Prime Minister Jacinda Ardern has said funding for a school Shakespeare program will continue, coming after Creative New Zealand turned it down.
Shakespeare Globe Center New Zealand’s request for $31,000 was declined by Creative New Zealand, which said “the proposal failed to demonstrate relevance to the context of contemporary art in Aotearoa at this time, place and in this landscape”.
The center is the origin of the annual Sheilah Winn Shakespeare Festival, where high schools in Aotearoa perform scenes from the bard’s plays.
Some 120,000 students have performed at the festival since 1991.
Creative New Zealand’s decision led to accusations that it was trying to “cancel” Shakespeare, although it said other proposals simply better aligned with its priorities.
Ardern had previously said she disagreed with Creative New Zealand’s decision, telling Morning Report that she was not one of the independent funding agency’s decision makers and that she did not agree. would not always agree with all decisions.
She revealed today that she is committed to ensuring the program continues and acknowledged the significant level of interest in the saga.
“I spoke to our Minister of Education, and he spoke with his ministry.
“The Department for Education intends to contact the Shakespeare Globe Center to work with them to find a solution to ensure that the program will continue to be offered to schools.”
Ardern said she expected to share more details about a final resolution, but felt the Department of Education was the most sensible place for this program to be offered.
“We will not always agree with every decision made by an independent agency. I was struck by the fact that this is actually one of those situations where it suits the education of any person the most. way. So we found a solution and that’s what we’re going to do.”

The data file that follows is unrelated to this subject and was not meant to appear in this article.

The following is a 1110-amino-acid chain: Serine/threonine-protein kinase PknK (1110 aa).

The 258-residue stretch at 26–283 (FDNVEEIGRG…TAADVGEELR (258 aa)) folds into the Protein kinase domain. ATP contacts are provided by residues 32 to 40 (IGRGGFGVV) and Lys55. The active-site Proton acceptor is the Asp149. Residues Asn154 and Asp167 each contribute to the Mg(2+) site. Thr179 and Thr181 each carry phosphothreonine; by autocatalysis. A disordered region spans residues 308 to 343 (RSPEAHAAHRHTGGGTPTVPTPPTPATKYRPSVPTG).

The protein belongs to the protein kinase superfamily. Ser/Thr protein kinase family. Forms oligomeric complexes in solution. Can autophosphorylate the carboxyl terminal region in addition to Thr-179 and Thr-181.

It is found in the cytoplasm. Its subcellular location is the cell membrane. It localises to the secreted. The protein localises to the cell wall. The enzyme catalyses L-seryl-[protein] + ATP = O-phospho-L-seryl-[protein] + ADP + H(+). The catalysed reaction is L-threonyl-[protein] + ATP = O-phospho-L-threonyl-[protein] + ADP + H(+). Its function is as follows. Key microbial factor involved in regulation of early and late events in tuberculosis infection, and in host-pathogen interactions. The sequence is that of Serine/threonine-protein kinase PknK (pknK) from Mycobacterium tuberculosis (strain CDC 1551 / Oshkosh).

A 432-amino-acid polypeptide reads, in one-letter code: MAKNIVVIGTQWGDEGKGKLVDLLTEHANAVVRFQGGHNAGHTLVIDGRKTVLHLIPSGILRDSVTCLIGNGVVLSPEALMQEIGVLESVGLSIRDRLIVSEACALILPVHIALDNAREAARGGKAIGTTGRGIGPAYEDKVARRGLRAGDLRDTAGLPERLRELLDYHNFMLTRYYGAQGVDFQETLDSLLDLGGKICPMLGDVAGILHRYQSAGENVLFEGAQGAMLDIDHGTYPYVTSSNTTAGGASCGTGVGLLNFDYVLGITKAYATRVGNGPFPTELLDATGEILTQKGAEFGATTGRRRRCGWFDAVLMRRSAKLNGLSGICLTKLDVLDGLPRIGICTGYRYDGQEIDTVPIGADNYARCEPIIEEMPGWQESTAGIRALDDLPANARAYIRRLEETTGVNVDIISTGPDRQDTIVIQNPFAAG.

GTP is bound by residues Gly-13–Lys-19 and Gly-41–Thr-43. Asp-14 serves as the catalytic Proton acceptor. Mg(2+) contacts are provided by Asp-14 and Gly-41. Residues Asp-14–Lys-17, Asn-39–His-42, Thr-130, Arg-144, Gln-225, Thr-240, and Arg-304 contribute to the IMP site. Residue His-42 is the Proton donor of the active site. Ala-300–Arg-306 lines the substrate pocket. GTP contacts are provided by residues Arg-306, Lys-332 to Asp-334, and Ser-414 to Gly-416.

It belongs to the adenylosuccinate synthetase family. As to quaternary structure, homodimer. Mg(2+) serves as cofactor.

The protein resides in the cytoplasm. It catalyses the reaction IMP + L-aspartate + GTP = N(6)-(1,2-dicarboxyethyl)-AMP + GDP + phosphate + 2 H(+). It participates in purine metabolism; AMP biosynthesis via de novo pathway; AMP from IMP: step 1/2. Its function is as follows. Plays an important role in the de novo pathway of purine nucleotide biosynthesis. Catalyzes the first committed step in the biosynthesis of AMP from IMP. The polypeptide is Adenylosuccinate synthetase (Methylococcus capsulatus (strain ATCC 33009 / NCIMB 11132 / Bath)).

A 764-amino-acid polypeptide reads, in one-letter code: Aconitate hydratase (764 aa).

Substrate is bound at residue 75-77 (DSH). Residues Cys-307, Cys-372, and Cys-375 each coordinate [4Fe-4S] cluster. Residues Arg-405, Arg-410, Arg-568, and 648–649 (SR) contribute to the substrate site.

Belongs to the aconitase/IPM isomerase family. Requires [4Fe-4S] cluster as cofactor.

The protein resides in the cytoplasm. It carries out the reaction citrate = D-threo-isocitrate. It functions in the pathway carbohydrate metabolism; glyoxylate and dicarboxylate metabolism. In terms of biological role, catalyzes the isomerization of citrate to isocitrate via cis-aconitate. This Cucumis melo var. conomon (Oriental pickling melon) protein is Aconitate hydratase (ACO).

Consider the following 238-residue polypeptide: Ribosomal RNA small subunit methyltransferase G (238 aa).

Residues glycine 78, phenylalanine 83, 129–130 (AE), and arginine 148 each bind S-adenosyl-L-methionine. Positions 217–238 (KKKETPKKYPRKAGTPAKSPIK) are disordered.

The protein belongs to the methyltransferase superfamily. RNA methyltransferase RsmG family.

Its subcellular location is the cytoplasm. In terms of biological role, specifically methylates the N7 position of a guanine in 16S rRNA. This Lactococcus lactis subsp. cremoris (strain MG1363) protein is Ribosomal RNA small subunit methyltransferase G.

Māhanga Mitchell, a student actor whose life was transformed, first discovering Shakespeare as a 13th year student, then later performing in King Lear at the Globe in London, had also followed the controversy.
He said the events of the high school festival changed the trajectory of his life within a year.
“I went from not knowing what I was going to do once I left school, maybe go to work, to ‘I want to go to Wellington to get a degree and I’m going to London’.”
He said he understood why some thought the work of a white Briton from the 1500s might not seem relevant, but that was not how he appeared to actors on the show.
“I feel like that’s the whole point of playing Shakespeare, modernizing it and customizing our performance to incorporate our own themes and ideas, not those of colonial and imperialist attitude.”
Not having the curriculum would be a lost opportunity for people like him who come from small rural communities, he said.
“If I could help someone else on the same journey as me, then yes, absolutely, I would.”
Author and high school teacher Tania Roxborogh said morning report that questioning Shakespeare’s relevance in the 21st century has missed the point of why he is taught in educational settings.
“As an English teacher and former drama teacher, I consider Shakespeare an example of the best of English literature and yes, his works were used, I think, as a tool of the colonizer.
“The two texts that the missionaries brought were the King James version and The Complete Works of William Shakespeareand I don’t think many of us will want to get rid of the Bible too.”
The use of language, imagery, commentary on human nature, dramatic form and stories in literature were why students should be exposed to Shakespeare, she said.
Roxborogh studied te reo Māori and said it was important when studying a language to understand its best literary works.
“If I want to improve my understanding of how a language is used, I look at kōrero tuku iho, I look at mōteatea and whakataukī and the origins of those whakatauukī and whakatauākī, I look at the best that language has to offer.”
Literature could be seen through the lens of the Māori kaupapa, she said.
This was epitomized by the production of the 2002 film The Maori Merchant of Venice produced by Don Selwyn, she said.
“We can look at Shakespeare and we do so through a kaupapa Māori lens, …a Pacific Island lens, the same way as with The Merchant of Venice, we now look at it, read it, think about it through a post-holocaust lens.”
She said people who challenged the relevance of Shakespearean literature in a “decolonization of Aotearoa” had not experienced the joy rangatahi found in studying and performing it at the Sheilah Winn Shakespeare Festival.